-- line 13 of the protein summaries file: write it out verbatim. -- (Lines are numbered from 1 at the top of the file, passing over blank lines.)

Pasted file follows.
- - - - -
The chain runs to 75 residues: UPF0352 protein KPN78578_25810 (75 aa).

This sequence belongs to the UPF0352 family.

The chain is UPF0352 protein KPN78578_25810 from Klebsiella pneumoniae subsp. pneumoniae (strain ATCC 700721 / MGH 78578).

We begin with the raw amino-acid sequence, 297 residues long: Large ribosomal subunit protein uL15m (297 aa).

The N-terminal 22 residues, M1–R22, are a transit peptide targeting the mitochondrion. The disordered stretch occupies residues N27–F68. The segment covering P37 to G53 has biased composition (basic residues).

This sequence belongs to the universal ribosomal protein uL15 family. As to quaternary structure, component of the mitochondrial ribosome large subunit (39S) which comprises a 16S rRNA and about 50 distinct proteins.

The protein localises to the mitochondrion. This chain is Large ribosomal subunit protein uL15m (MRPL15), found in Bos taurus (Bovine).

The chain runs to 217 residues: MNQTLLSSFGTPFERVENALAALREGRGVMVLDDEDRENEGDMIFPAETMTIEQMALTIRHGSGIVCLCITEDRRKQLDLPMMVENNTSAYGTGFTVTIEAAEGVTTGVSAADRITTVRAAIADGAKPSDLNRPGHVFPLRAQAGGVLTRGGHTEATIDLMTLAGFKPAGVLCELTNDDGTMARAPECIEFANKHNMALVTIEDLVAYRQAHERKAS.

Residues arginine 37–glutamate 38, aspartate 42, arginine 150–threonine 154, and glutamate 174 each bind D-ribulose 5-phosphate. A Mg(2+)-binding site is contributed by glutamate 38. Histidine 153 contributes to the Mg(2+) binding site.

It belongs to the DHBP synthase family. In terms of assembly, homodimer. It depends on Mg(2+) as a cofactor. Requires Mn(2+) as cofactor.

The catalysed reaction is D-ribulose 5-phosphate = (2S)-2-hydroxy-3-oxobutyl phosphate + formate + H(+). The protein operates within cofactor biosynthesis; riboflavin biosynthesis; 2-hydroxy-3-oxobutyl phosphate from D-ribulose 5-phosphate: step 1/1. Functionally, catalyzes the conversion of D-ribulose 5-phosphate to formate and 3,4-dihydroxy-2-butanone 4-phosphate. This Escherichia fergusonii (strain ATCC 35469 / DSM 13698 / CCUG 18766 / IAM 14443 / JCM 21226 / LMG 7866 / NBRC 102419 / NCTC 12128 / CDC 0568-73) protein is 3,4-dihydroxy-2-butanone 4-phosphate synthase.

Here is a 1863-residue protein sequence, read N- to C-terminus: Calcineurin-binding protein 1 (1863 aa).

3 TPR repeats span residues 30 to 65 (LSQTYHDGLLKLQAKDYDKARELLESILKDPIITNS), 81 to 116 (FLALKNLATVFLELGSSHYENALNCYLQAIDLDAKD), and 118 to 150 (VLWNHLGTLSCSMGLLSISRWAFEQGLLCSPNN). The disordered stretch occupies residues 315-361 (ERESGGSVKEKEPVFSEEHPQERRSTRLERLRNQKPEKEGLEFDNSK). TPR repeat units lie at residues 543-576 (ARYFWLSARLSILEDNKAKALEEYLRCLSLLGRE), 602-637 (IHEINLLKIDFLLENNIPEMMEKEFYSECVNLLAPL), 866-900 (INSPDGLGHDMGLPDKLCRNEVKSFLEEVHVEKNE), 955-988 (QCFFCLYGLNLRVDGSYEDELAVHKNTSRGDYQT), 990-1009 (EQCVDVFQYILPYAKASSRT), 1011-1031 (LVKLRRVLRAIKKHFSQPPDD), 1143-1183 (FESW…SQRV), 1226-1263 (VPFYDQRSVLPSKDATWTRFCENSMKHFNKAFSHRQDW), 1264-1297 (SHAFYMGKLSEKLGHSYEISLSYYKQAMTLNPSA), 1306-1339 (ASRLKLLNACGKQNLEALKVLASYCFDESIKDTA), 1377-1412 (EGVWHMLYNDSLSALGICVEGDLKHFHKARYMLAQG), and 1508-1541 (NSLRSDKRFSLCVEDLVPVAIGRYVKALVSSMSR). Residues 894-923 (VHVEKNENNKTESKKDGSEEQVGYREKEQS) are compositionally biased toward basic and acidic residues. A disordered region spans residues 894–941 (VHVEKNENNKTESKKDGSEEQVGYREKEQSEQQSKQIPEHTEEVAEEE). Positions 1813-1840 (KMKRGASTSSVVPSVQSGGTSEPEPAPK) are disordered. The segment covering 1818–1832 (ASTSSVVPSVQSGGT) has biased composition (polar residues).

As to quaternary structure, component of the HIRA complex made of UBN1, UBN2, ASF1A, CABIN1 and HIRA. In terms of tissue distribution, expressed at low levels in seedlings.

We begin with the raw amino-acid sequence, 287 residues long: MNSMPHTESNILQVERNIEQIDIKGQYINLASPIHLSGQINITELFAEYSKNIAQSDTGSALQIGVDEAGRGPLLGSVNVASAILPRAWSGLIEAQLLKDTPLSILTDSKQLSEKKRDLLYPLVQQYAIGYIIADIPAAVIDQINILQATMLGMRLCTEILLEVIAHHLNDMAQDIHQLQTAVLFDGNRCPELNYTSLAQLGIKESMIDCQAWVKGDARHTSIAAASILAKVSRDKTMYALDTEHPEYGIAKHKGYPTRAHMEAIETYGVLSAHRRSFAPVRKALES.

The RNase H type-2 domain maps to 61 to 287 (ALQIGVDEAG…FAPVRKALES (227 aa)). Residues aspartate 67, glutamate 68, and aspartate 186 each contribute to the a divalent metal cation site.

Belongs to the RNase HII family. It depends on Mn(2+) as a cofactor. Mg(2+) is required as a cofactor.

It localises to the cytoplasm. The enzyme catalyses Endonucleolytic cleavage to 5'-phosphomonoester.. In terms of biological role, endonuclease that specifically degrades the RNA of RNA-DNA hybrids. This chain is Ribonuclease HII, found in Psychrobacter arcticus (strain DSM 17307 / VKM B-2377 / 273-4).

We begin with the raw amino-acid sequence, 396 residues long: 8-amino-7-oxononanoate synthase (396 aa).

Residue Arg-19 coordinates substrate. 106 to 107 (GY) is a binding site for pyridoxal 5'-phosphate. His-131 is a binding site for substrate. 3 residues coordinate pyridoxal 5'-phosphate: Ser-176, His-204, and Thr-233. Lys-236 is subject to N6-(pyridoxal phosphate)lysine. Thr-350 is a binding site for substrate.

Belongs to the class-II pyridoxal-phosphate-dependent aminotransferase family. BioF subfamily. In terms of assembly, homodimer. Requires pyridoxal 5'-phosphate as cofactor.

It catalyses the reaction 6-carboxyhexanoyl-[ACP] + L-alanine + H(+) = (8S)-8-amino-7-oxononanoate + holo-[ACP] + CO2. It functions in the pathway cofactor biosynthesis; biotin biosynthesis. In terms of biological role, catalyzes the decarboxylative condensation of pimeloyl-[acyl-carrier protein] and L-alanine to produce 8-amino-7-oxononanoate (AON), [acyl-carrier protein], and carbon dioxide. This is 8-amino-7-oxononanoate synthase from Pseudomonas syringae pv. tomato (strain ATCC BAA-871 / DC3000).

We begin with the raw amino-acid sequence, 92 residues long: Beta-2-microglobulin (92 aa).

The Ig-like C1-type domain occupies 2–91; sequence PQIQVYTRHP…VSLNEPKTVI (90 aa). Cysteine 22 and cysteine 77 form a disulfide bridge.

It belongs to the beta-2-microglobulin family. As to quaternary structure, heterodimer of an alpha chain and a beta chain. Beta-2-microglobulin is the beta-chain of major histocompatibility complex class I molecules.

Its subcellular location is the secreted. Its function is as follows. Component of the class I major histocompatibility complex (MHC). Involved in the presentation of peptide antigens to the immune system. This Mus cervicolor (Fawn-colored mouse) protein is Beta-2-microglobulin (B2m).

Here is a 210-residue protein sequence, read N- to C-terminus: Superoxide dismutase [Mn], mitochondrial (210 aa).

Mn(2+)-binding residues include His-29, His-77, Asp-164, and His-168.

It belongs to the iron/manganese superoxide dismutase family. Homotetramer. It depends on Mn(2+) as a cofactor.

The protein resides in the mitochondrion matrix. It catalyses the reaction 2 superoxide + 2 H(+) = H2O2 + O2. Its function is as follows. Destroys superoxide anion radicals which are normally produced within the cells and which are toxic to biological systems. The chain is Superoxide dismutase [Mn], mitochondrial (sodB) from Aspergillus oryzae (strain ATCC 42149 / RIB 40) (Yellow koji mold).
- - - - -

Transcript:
3 TPR repeats span residues 30 to 65 (LSQTYHDGLLKLQAKDYDKARELLESILKDPIITNS), 81 to 116 (FLALKNLATVFLELGSSHYENALNCYLQAIDLDAKD), and 118 to 150 (VLWNHLGTLSCSMGLLSISRWAFEQGLLCSPNN). The disordered stretch occupies residues 315-361 (ERESGGSVKEKEPVFSEEHPQERRSTRLERLRNQKPEKEGLEFDNSK). TPR repeat units lie at residues 543-576 (ARYFWLSARLSILEDNKAKALEEYLRCLSLLGRE), 602-637 (IHEINLLKIDFLLENNIPEMMEKEFYSECVNLLAPL), 866-900 (INSPDGLGHDMGLPDKLCRNEVKSFLEEVHVEKNE), 955-988 (QCFFCLYGLNLRVDGSYEDELAVHKNTSRGDYQT), 990-1009 (EQCVDVFQYILPYAKASSRT), 1011-1031 (LVKLRRVLRAIKKHFSQPPDD), 1143-1183 (FESW…SQRV), 1226-1263 (VPFYDQRSVLPSKDATWTRFCENSMKHFNKAFSHRQDW), 1264-1297 (SHAFYMGKLSEKLGHSYEISLSYYKQAMTLNPSA), 1306-1339 (ASRLKLLNACGKQNLEALKVLASYCFDESIKDTA), 1377-1412 (EGVWHMLYNDSLSALGICVEGDLKHFHKARYMLAQG), and 1508-1541 (NSLRSDKRFSLCVEDLVPVAIGRYVKALVSSMSR). Residues 894-923 (VHVEKNENNKTESKKDGSEEQVGYREKEQS) are compositionally biased toward basic and acidic residues. A disordered region spans residues 894–941 (VHVEKNENNKTESKKDGSEEQVGYREKEQSEQQSKQIPEHTEEVAEEE). Positions 1813-1840 (KMKRGASTSSVVPSVQSGGTSEPEPAPK) are disordered. The segment covering 1818–1832 (ASTSSVVPSVQSGGT) has biased composition (polar residues).